From planting maize to trying tobacco and cotton on her fields, 44-year-old mother of four Silvia Hungwe says she has seen it all as she wrestles with effects of climate change which have caused her crops to fail each farming season.
Seated under a tree as she talks to InDepthNews (IDN) in Mbudzi on the outskirts of Harare, an area that has turned into a hive of goat trading activity over the years, Hungwe – who has now turned to keeping goats – is on the lookout for customers.
A number of other women like Hungwe are strolling nearby with their goats, eagerly approaching each passer-by in the hope of doing business.
“I tried farming back in my rural home in Mwenezi district in Masvingo Province, but climatic conditions never favoured me as my crops failed me each season,” says Hungwe. “As a result, I decided to go into goat breeding and I bring the goats here to sell. Goats are resistant to drought and whether there are rains or no rains, they survive against all odds.”
Hungwe explains that her husband opted to cross over to neighbouring South Africa almost a decade ago after he realised that farming was not rewarding him in the village, primarily due to the effects of climate change.
“I have not heard from him ever since he left for South Africa around 2007. He just said farming here in the rural areas was not helping him because there are no rains or at times too much rains and he had to try other things across the border. So I said, well, I have to soldier on here and try other ways.”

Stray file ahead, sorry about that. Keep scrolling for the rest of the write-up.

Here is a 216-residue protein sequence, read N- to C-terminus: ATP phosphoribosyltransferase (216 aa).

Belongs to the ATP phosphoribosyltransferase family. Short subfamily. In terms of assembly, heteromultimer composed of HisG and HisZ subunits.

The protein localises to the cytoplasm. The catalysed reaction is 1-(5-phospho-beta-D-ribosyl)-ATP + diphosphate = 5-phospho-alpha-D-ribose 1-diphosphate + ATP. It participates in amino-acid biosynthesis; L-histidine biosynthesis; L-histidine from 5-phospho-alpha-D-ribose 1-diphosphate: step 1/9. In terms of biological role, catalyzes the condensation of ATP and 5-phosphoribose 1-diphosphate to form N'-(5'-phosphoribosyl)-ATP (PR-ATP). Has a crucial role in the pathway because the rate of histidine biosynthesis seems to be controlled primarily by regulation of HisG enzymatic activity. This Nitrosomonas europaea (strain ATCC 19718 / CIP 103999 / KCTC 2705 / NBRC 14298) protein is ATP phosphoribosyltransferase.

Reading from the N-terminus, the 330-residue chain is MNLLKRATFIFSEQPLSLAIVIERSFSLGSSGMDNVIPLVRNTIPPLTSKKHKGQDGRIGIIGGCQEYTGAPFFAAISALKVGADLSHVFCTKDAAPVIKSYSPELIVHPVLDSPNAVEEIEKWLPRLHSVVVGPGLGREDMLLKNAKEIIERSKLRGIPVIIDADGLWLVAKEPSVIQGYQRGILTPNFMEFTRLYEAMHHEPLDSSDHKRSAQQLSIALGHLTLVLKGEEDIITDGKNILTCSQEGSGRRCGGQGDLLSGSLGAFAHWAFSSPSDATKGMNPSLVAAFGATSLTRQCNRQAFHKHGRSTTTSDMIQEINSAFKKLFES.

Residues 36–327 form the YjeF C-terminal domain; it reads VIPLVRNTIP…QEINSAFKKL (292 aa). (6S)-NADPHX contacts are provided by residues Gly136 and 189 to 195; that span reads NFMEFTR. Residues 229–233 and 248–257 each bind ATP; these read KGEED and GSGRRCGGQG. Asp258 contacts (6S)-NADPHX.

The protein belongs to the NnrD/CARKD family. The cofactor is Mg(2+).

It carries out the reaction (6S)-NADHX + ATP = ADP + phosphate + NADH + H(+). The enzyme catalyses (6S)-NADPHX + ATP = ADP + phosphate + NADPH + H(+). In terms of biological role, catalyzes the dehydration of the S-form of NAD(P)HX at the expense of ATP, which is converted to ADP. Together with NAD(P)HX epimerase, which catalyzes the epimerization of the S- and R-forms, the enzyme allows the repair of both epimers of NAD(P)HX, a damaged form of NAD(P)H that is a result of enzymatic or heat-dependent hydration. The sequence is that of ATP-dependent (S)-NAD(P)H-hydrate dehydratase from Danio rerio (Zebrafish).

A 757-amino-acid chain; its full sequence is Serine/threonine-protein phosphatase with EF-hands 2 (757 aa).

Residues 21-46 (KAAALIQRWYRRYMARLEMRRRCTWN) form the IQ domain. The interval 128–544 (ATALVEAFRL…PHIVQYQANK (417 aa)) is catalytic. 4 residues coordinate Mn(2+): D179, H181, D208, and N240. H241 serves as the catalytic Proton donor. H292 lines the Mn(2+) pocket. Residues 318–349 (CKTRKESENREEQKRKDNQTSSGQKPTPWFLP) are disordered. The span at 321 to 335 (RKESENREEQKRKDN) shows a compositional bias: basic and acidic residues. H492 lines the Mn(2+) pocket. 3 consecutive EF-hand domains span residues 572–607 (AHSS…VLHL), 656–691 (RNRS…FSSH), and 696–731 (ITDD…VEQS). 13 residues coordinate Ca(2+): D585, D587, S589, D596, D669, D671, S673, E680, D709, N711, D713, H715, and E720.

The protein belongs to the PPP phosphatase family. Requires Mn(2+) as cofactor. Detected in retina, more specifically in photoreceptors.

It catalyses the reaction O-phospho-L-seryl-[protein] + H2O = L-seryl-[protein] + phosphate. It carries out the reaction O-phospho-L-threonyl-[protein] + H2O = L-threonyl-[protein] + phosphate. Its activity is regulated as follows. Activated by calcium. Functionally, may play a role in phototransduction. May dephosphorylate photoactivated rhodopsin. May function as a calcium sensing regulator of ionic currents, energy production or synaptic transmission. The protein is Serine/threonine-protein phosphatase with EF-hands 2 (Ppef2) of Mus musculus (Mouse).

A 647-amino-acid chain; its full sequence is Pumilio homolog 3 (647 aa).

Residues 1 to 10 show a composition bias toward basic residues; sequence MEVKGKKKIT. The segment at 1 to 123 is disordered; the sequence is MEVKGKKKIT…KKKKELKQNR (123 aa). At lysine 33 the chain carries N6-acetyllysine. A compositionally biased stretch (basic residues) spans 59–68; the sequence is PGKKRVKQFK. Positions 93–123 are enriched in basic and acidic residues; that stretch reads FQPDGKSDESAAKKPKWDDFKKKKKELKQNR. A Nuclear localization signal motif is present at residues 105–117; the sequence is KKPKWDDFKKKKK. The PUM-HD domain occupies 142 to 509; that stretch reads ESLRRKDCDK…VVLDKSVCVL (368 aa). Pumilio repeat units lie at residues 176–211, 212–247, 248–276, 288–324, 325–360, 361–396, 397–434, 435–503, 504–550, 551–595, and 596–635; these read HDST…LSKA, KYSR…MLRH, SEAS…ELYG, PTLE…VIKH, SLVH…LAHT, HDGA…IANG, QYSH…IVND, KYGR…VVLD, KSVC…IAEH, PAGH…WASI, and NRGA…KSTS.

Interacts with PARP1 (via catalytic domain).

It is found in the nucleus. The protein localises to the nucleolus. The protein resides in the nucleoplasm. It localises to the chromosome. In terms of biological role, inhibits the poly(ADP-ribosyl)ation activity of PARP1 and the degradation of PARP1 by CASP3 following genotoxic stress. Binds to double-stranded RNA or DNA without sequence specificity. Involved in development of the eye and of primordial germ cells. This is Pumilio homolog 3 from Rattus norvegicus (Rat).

According to the Zimbabwe National Statistics Agency, there are approximately 350,000 active female farmers in this southern African nation.
With incessant crop failure in Zimbabwe, official statistics from the country’s Ministry of Small and Medium Enterprises and Cooperative Development show that there are approximately 136,000 goat breeders countrywide, ranging from ordinary communal goat breeders to peri-urban goat breeders, 20% of them women.
Climate change experts say women here have become resilient in the face of the changing climatic conditions which have resulted in huge crop failure over the years.
“Many homes, be it in the rural or urban areas are being headed by women who daily come face to face with the effects of climate change because their husbands have either died or migrated to greener pastures after failing to adjust to the climate change impacts back home,” Martin Gombe, a climate change officer for Zimbabwe’s environment, water and climate ministry, told IDN.
With droughts wreaking havoc in vast areas of Zimbabwe, recently worsened by floods that hit the entire country at the beginning of 2017, a majority of women here have taken up so-called climate-smart agriculture (CSA) as food deficits have taken a knock on them and their children.
CSA reduces exposure, sensitivity or vulnerability to climate variability or change through practices and technologies that sustainably increase productivity and support farmers’ adaptation to climate change.
Environment Africa, a regional African non-governmental organisation responding to the continent’s environmental and climatic needs, says climate-smart agriculture is working to help Zimbabwe’s struggling women farmers win their battle against the impact of climate change.